The Khaarijee: A Chronicle of Friendship and War in Kabul
Shortly after September 11, J. Malcolm Garcia—a self-described middle-aged, middle-of-the-road midwesterner—arrived in Afghanistan. A former social worker, he had only recently become a reporter and had never covered a war. As for Afghanistan, he barely knew where it was. But during the next seven years of travel between Kansas City and a post-Taliban Afghanistan, Garcia f...more
Hardcover, 248 pages
Published September 1st 2009 by Beacon Press
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"The Khaarijee" is a moving story, told in snapshots, of one journalist's experiences in Afghanistan from 2001 till 2007. The reader, like I'm sure Mr Garcia, feels like you are looking through slats at people's lives; only momentarily realizing that you are missing vast parts of their lives. And right now, this is the right time to read such a book on this country given that the US is at the crossroads where it must decide if it will stay and try to undo the damage that Bush and the Taliban hav...more
Aug 10, 2012 Kasa Cotugno rated it 5 of 5 stars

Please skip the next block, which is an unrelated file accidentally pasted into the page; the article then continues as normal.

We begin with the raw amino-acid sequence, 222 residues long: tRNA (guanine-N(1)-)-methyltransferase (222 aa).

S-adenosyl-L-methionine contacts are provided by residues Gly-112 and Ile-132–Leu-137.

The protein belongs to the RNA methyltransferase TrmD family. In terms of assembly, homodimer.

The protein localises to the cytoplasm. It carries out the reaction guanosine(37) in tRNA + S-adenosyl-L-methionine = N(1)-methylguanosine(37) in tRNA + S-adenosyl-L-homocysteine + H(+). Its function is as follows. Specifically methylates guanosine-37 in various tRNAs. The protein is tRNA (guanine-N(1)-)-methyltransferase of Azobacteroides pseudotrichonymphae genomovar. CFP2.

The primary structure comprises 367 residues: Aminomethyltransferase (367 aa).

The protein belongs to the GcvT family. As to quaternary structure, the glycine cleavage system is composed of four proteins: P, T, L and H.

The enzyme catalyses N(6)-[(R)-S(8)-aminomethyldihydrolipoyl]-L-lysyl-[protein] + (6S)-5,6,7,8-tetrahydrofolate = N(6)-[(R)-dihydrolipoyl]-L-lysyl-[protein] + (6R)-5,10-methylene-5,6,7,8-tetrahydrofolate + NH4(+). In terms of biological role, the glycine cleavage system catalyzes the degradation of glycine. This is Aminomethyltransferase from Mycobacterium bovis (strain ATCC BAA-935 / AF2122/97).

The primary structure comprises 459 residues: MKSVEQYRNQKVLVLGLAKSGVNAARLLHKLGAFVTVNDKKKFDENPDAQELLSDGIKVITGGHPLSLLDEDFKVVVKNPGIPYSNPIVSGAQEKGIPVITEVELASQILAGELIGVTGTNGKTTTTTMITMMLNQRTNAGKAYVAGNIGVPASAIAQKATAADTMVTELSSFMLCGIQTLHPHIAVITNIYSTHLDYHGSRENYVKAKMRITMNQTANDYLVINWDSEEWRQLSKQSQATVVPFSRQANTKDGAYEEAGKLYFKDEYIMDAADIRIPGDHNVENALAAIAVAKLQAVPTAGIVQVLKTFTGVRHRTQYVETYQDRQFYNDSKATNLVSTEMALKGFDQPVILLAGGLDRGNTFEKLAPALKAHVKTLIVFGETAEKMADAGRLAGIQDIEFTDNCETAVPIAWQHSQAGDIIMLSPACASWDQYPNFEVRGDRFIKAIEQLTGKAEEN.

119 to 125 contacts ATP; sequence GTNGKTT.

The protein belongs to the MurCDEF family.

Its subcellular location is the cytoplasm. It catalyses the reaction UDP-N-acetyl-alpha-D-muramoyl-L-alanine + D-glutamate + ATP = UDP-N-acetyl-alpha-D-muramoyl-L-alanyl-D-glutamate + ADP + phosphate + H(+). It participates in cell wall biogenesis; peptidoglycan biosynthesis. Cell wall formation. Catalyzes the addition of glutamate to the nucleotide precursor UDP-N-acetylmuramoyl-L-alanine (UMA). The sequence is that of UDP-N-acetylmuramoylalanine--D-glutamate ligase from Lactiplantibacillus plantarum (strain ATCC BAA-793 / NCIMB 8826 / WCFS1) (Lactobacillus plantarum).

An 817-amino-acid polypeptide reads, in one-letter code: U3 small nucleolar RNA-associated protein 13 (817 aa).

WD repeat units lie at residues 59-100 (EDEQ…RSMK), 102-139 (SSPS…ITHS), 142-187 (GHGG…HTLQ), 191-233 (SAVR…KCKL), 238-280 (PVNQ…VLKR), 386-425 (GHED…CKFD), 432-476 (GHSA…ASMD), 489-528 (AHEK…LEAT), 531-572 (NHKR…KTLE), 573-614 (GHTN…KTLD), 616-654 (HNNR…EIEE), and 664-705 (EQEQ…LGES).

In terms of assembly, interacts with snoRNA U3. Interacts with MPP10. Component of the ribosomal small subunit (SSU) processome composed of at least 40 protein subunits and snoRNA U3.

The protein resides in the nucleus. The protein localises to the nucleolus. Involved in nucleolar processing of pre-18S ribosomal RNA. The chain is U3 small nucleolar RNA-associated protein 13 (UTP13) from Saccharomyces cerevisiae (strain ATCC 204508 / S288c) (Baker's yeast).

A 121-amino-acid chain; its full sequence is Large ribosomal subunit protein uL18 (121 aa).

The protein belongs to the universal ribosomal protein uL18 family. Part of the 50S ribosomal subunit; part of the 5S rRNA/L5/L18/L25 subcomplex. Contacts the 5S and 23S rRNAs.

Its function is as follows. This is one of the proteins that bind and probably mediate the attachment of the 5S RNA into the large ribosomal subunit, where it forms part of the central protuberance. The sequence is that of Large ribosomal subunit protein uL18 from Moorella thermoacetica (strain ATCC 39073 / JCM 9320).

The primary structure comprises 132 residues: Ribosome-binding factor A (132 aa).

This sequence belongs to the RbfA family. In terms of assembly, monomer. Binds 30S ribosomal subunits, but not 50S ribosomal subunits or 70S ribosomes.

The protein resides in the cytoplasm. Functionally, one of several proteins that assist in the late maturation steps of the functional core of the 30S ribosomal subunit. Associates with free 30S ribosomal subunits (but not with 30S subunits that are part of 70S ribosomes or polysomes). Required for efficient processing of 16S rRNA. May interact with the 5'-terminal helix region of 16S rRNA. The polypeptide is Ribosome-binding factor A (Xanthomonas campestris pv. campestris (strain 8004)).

It's easy to see why Dave Eggars is such a fan of J. Malcolm Garcia. They share a hands-on approach with their subject matter, and in this case, the people of Afghanistan are brought vividly into focus through Garcia's embedded reporting early in the war. Afghanistan has fallen off the front page and unless something devastating happens, Americans are focussing their interests elsewhere. Since Garcia is a former social worker, his humanity and activism are brought into play here to heartbreaking...more
Garcia offers a personal account of his journeys through a land that has clearly gotten into his blood, but not much else. If you enjoy personal memoir (or musings about a sense of dislocation and struggle in the middle of international chaos), it might be worth the library. For my dollar, it's not worth the bookstore. Sorry J. Malcolm. I'll still read VQR.
If you enjoy the writing of Robert D. Kaplan, you will enjoy this book. The author however takes a more personal approach to his writing, spending 7 years off-and-on in Afghanistan, building a strong friendship with his translator/driver, adopting a puppy, and sponsoring 5 shoe-shine boys to go to school.